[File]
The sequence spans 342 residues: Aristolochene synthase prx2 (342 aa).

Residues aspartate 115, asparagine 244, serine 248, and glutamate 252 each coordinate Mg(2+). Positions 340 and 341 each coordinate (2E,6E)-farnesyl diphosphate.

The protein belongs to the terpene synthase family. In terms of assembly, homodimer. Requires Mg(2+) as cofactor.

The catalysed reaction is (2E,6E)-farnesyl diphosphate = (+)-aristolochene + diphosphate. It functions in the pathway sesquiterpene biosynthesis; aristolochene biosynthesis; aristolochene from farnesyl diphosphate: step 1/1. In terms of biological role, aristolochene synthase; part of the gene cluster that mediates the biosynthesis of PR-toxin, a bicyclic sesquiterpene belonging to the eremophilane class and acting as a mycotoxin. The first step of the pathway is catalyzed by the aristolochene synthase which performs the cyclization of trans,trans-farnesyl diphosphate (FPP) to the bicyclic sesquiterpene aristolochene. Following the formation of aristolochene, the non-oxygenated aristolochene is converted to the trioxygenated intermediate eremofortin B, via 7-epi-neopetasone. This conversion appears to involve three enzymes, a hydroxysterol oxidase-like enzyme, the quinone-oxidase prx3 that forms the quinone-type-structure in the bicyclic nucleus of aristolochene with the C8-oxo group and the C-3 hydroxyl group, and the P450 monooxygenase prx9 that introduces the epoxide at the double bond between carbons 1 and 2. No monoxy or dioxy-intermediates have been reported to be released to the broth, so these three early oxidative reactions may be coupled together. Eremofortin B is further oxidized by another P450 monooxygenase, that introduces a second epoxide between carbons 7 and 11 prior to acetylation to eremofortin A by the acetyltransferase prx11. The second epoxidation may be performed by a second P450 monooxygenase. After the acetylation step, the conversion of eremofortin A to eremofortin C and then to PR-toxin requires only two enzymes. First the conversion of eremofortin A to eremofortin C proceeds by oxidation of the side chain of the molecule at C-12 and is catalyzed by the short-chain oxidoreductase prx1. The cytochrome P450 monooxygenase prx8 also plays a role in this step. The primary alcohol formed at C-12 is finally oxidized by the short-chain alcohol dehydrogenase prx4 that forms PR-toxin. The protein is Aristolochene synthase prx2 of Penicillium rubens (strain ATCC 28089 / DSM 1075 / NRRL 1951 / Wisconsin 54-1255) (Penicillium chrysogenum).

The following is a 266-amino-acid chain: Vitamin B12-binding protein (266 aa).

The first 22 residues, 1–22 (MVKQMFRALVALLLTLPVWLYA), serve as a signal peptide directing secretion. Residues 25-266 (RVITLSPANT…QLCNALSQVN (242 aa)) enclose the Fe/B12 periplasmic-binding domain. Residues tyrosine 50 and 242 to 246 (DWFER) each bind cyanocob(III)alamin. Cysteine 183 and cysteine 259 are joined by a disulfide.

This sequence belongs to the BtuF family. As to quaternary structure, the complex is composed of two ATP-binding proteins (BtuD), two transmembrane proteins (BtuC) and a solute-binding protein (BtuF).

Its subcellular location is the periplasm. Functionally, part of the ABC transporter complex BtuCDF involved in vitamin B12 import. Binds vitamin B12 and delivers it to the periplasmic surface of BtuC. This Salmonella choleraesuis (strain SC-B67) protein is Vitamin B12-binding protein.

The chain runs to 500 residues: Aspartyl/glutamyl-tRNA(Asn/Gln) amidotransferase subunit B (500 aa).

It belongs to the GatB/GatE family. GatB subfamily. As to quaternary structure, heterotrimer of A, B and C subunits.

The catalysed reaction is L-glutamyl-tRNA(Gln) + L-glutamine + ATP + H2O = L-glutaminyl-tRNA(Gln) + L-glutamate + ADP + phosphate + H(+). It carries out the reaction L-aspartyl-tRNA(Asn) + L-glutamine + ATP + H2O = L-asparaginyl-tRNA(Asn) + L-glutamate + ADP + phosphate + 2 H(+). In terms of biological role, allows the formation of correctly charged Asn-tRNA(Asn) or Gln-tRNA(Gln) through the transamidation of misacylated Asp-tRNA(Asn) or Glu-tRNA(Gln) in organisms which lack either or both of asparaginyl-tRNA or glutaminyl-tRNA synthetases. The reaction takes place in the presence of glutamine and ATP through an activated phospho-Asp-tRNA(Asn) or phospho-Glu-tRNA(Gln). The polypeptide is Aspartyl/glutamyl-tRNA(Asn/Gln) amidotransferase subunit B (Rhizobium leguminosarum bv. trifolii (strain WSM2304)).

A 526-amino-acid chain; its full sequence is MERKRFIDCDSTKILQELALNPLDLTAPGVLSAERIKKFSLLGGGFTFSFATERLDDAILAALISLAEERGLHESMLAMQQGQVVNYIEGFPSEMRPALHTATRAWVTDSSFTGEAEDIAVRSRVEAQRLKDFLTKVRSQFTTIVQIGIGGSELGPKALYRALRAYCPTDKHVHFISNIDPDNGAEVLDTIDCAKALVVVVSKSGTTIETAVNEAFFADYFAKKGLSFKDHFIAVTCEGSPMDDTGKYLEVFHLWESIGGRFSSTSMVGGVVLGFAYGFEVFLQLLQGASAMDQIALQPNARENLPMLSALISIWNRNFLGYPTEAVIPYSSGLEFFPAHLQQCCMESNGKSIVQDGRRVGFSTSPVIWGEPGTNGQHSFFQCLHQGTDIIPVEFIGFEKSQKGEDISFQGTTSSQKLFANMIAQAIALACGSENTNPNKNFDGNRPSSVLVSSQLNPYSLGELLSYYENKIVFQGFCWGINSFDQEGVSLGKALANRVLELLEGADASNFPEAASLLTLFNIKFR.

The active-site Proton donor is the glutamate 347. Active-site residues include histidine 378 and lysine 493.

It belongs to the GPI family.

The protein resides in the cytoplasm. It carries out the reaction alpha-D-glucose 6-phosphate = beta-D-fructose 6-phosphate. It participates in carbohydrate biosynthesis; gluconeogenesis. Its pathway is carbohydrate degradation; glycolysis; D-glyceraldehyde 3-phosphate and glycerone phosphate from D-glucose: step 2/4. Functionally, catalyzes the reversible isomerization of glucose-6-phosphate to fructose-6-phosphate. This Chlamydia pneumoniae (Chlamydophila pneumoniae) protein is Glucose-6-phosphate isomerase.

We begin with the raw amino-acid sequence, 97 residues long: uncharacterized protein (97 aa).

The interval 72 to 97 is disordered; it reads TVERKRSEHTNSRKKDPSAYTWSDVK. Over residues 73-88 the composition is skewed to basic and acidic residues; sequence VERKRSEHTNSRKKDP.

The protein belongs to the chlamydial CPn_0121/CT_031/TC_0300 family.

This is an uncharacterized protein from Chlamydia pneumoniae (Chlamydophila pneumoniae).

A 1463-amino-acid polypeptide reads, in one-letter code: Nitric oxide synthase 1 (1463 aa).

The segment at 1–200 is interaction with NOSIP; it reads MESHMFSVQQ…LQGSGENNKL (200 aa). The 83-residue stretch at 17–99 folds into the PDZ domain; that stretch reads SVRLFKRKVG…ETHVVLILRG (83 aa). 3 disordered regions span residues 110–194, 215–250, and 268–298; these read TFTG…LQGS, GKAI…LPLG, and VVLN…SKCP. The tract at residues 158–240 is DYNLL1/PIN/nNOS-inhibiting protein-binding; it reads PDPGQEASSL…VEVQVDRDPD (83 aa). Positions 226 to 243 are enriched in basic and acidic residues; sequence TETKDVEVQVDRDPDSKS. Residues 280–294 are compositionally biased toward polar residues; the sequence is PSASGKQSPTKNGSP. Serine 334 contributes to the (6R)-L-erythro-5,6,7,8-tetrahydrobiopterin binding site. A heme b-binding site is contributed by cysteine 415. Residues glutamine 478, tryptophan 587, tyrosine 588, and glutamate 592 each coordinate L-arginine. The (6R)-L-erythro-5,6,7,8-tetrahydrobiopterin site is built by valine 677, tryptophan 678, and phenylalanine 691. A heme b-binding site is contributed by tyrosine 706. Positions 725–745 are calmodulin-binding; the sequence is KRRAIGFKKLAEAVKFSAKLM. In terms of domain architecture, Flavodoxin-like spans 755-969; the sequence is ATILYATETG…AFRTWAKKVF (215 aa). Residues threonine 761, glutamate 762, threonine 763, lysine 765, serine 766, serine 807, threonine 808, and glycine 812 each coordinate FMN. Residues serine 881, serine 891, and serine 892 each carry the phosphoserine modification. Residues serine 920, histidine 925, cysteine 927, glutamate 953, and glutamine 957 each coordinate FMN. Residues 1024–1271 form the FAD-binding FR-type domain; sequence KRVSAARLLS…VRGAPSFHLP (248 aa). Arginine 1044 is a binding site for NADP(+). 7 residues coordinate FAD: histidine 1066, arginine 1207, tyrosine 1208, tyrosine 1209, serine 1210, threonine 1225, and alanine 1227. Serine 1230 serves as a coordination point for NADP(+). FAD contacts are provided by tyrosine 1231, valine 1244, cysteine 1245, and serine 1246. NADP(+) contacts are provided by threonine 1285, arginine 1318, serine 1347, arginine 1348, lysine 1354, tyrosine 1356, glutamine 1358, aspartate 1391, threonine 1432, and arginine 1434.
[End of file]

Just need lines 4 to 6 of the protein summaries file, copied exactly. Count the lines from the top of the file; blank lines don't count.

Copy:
The catalysed reaction is (2E,6E)-farnesyl diphosphate = (+)-aristolochene + diphosphate. It functions in the pathway sesquiterpene biosynthesis; aristolochene biosynthesis; aristolochene from farnesyl diphosphate: step 1/1. In terms of biological role, aristolochene synthase; part of the gene cluster that mediates the biosynthesis of PR-toxin, a bicyclic sesquiterpene belonging to the eremophilane class and acting as a mycotoxin. The first step of the pathway is catalyzed by the aristolochene synthase which performs the cyclization of trans,trans-farnesyl diphosphate (FPP) to the bicyclic sesquiterpene aristolochene. Following the formation of aristolochene, the non-oxygenated aristolochene is converted to the trioxygenated intermediate eremofortin B, via 7-epi-neopetasone. This conversion appears to involve three enzymes, a hydroxysterol oxidase-like enzyme, the quinone-oxidase prx3 that forms the quinone-type-structure in the bicyclic nucleus of aristolochene with the C8-oxo group and the C-3 hydroxyl group, and the P450 monooxygenase prx9 that introduces the epoxide at the double bond between carbons 1 and 2. No monoxy or dioxy-intermediates have been reported to be released to the broth, so these three early oxidative reactions may be coupled together. Eremofortin B is further oxidized by another P450 monooxygenase, that introduces a second epoxide between carbons 7 and 11 prior to acetylation to eremofortin A by the acetyltransferase prx11. The second epoxidation may be performed by a second P450 monooxygenase. After the acetylation step, the conversion of eremofortin A to eremofortin C and then to PR-toxin requires only two enzymes. First the conversion of eremofortin A to eremofortin C proceeds by oxidation of the side chain of the molecule at C-12 and is catalyzed by the short-chain oxidoreductase prx1. The cytochrome P450 monooxygenase prx8 also plays a role in this step. The primary alcohol formed at C-12 is finally oxidized by the short-chain alcohol dehydrogenase prx4 that forms PR-toxin. The protein is Aristolochene synthase prx2 of Penicillium rubens (strain ATCC 28089 / DSM 1075 / NRRL 1951 / Wisconsin 54-1255) (Penicillium chrysogenum).

The following is a 266-amino-acid chain: Vitamin B12-binding protein (266 aa).

The first 22 residues, 1–22 (MVKQMFRALVALLLTLPVWLYA), serve as a signal peptide directing secretion. Residues 25-266 (RVITLSPANT…QLCNALSQVN (242 aa)) enclose the Fe/B12 periplasmic-binding domain. Residues tyrosine 50 and 242 to 246 (DWFER) each bind cyanocob(III)alamin. Cysteine 183 and cysteine 259 are joined by a disulfide.